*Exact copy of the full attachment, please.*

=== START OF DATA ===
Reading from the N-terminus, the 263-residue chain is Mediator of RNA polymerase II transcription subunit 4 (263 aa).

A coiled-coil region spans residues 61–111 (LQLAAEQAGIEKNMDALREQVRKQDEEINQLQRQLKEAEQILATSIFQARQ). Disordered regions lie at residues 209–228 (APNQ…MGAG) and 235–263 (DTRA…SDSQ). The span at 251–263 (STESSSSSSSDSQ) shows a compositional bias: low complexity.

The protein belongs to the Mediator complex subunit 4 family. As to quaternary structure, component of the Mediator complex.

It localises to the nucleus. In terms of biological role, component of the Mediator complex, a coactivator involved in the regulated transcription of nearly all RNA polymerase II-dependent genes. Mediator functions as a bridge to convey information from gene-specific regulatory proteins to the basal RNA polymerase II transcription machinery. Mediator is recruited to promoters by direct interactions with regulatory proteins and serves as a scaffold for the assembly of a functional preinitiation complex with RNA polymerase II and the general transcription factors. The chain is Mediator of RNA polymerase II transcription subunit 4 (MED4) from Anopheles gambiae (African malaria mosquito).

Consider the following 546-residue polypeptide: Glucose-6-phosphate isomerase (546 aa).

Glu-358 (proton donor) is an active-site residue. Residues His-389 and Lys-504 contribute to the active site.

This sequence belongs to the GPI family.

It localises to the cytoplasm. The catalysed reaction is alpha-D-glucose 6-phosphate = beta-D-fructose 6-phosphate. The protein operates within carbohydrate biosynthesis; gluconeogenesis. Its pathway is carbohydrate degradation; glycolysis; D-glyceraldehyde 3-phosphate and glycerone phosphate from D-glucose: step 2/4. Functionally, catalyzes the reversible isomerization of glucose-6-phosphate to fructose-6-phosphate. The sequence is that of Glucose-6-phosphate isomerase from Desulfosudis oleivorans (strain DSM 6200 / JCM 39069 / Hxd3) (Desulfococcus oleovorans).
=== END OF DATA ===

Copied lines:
Reading from the N-terminus, the 263-residue chain is Mediator of RNA polymerase II transcription subunit 4 (263 aa).

A coiled-coil region spans residues 61–111 (LQLAAEQAGIEKNMDALREQVRKQDEEINQLQRQLKEAEQILATSIFQARQ). Disordered regions lie at residues 209–228 (APNQ…MGAG) and 235–263 (DTRA…SDSQ). The span at 251–263 (STESSSSSSSDSQ) shows a compositional bias: low complexity.

The protein belongs to the Mediator complex subunit 4 family. As to quaternary structure, component of the Mediator complex.

It localises to the nucleus. In terms of biological role, component of the Mediator complex, a coactivator involved in the regulated transcription of nearly all RNA polymerase II-dependent genes. Mediator functions as a bridge to convey information from gene-specific regulatory proteins to the basal RNA polymerase II transcription machinery. Mediator is recruited to promoters by direct interactions with regulatory proteins and serves as a scaffold for the assembly of a functional preinitiation complex with RNA polymerase II and the general transcription factors. The chain is Mediator of RNA polymerase II transcription subunit 4 (MED4) from Anopheles gambiae (African malaria mosquito).

Consider the following 546-residue polypeptide: Glucose-6-phosphate isomerase (546 aa).

Glu-358 (proton donor) is an active-site residue. Residues His-389 and Lys-504 contribute to the active site.

This sequence belongs to the GPI family.

It localises to the cytoplasm. The catalysed reaction is alpha-D-glucose 6-phosphate = beta-D-fructose 6-phosphate. The protein operates within carbohydrate biosynthesis; gluconeogenesis. Its pathway is carbohydrate degradation; glycolysis; D-glyceraldehyde 3-phosphate and glycerone phosphate from D-glucose: step 2/4. Functionally, catalyzes the reversible isomerization of glucose-6-phosphate to fructose-6-phosphate. The sequence is that of Glucose-6-phosphate isomerase from Desulfosudis oleivorans (strain DSM 6200 / JCM 39069 / Hxd3) (Desulfococcus oleovorans).